Titus Canyon

From Wikipedia, the free encyclopedia
Jump to: navigation, search
Titus Canyon

Titus Canyon is a deep, narrow gorge cut into the steep face of the Grapevine Mountains to the east of Death Valley in the Mojave Desert of southeastern California. The canyon features limestone rock formations, petroglyphs, and wildlife of various kinds.


Although the Grapevine Mountains were uplifted relatively recently, most of the rocks that make up the range are over half a billion years old. The gray rocks lining the walls of the western end of Titus Canyon are Cambrian age (570–505 million years old) limestone. These ancient Paleozoic rocks formed at a time when the Death Valley area was submerged beneath tropical seas. By the end of the Precambrian, the continental edge of North America had been planed off by erosion to a gently rounded surface of low relief. The rise and fall of the Cambrian seas periodically shifted the shoreline eastward, flooding the continent, then regressed westward, exposing the limestone layers to erosion. The sediments have since been upturned, upfolded (forming anticlines), downfolded (forming synclines) and folded back onto themselves (forming recumbent folds).

Although some of the limestone exposed in the walls of Titus Canyon originated from thick mats of algae (stromatolites) that thrived in the warm, shallow Death Valley seas, most of the gray limestone shows little structure. Thousands of feet (hundreds of meters) of this limey goo were deposited in the Death Valley region. Similar limestone layers may be seen at Lake Mead National Recreation Area and at the bottom of the Grand Canyon.

At one of the bends in the canyon, megabreccia can be seen.

Natural and Human history[edit]

A yellow cup (Camissonia brevipes) at the mouth of Titus Canyon

Timbisha Native Americans carved petroglyphs on some of the rock faces of Titus Canyon, especially at springs and other locations of interest.

Several different types of flowers, including the sacred datura, inhabit the area. Desert Bighorn Sheep herds live in Titus Canyon, and the Funeral Mountains, particularly in the Klare Spring area of the canyon.[1]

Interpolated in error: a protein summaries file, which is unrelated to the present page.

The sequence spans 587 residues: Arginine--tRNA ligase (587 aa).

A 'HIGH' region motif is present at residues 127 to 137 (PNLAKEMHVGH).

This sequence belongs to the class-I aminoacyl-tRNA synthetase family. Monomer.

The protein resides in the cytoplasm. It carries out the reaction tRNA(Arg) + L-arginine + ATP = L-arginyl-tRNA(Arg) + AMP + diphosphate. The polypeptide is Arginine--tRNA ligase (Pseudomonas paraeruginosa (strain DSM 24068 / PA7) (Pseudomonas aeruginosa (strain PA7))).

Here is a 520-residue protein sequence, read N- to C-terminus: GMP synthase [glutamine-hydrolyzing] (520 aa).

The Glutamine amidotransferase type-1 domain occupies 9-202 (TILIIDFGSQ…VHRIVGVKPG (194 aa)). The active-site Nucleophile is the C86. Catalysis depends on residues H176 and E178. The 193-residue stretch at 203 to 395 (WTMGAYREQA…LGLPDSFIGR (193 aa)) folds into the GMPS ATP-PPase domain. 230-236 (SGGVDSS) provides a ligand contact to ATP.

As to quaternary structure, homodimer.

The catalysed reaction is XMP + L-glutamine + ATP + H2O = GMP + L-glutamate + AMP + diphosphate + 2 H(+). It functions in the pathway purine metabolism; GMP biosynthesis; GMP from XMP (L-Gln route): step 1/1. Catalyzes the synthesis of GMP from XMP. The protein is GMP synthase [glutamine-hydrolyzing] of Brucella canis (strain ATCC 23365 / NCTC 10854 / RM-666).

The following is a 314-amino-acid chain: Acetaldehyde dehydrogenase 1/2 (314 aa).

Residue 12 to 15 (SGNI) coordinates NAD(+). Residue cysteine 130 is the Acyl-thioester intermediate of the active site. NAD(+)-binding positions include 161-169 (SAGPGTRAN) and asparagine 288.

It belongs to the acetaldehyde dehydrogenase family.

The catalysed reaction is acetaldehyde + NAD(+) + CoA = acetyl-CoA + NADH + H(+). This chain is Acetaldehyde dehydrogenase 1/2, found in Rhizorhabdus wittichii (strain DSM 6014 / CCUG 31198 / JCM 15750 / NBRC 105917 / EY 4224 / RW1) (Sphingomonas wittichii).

Access and nearby points of interest[edit]

Titus Canyon is located on the east side of Death Valley in Death Valley National Park. It can be entered on foot from the west or by four-wheel-drive vehicle from the east. Road access is just west of the town of Beatty, Nevada. The drive is several miles long and can take more than an hour at a leisurely pace. The road is closed during the winter months when there is snow in the pass to the canyon. Vehicle travel is allowed in only one direction through Titus Canyon, from Nevada Highway 374 (Daylight Pass Road, 2 miles east of the park boundary) to the western end of the canyon.

Adjacent to the canyon proper is Leadfield, a former mining town and now ghost town where in the 1920s prospectors mined for ore after hearing exaggerated claims that lead would be easy to find and the living conditions in the area would be easy to endure. Another mining town-ghost town dating from the early 20th century, Rhyolite, Nevada, on the Tonopah and Tidewater Railroad, is also nearby to the east.


  1. ^ "Death Valley National Park - Titus Canyon". U.S. National Park Service. Retrieved 2009-12-31. 

Coordinates: 36°49′22″N 117°10′24″W / 36.82278°N 117.17333°W / 36.82278; -117.17333